April 15, 2011
From the Dept. of Easier Said Than Done
From the U.S. and French presidents and the British Prime Minister:
...so long as Qaddafi is in power, NATO must maintain its operations so
that civilians remain protected and the pressure on the regime builds.
Then a genuine transition from dictatorship to an inclusive
constitutional process can really begin, led by a new generation of
leaders. In order for that transition to succeed, Qaddafi must go and go
for good. At that point, the United Nations and its members should help
the Libyan people as they rebuild where Qaddafi has destroyed — to
repair homes and hospitals, to restore basic utilities, and to assist
Libyans as they develop the institutions to underpin a prosperous and
For all reasons I talked about here, Libya will be an absolute nightmare to rebuild -- and I hesitate to even use that word to describe the task at hand. There has been no real bureaucracy in Libya since the end of Ottoman rule, so there is no effective way to redistribute the resources of the state. On the one hand, I do not feel the United States should be anywhere near the stabilization operations and reconstruction that must follow the end of the Gadhafi regime -- this is a job better left for the states of Europe and the Arabic-speaking world, and most especially relatively disinterested international organizations like the World Bank and other U.N. bodies. On the other hand, though, the United States can very much help the rest of the international community begin to think through what "Phase IV" in Libya looks like. Specifically, the Obama Administration can begin by assembling an outside group of experts in both Libya and stabilization operations to sit down in a room together for a week and help the administration to think through issues related to state formation in post-Gadhafi Libya. Whatever principles and issues they come up with can then help guide the discussion of the international community.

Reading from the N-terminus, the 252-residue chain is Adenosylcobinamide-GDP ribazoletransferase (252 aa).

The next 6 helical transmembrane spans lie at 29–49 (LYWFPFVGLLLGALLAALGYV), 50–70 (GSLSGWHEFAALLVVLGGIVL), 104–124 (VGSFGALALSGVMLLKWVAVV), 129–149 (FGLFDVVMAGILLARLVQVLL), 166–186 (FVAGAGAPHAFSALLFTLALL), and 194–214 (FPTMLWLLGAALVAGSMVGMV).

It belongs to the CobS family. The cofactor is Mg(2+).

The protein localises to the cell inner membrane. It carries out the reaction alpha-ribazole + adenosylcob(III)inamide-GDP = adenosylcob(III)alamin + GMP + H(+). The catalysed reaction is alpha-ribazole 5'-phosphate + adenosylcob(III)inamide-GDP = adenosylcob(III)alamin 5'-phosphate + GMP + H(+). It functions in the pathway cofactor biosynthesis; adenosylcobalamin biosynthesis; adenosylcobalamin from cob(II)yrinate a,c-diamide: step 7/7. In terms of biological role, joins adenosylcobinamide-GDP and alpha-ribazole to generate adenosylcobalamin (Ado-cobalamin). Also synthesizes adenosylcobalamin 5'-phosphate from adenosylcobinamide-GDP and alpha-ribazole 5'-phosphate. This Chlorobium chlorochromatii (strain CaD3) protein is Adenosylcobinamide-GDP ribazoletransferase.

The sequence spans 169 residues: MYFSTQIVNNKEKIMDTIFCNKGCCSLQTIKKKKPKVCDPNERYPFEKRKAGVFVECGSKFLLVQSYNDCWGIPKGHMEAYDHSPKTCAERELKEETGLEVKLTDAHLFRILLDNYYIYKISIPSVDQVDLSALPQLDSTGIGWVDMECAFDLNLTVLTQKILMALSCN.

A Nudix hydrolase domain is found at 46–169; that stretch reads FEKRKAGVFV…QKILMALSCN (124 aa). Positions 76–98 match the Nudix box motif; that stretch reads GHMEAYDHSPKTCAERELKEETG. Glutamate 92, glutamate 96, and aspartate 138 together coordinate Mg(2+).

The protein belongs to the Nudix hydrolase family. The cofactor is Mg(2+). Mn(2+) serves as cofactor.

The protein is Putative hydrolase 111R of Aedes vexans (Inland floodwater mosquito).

Obama, Sarkozy and Cameron are wrong that a continued civil war is what will lead to a failed state in Libya. A failed state in Libya will most likely be the result of the international community thinking the war ends when Gadhafi leaves.
[If you do not have the time to read her book, read Lisa Anderson's latest op-ed in al-Ahram on this subject.]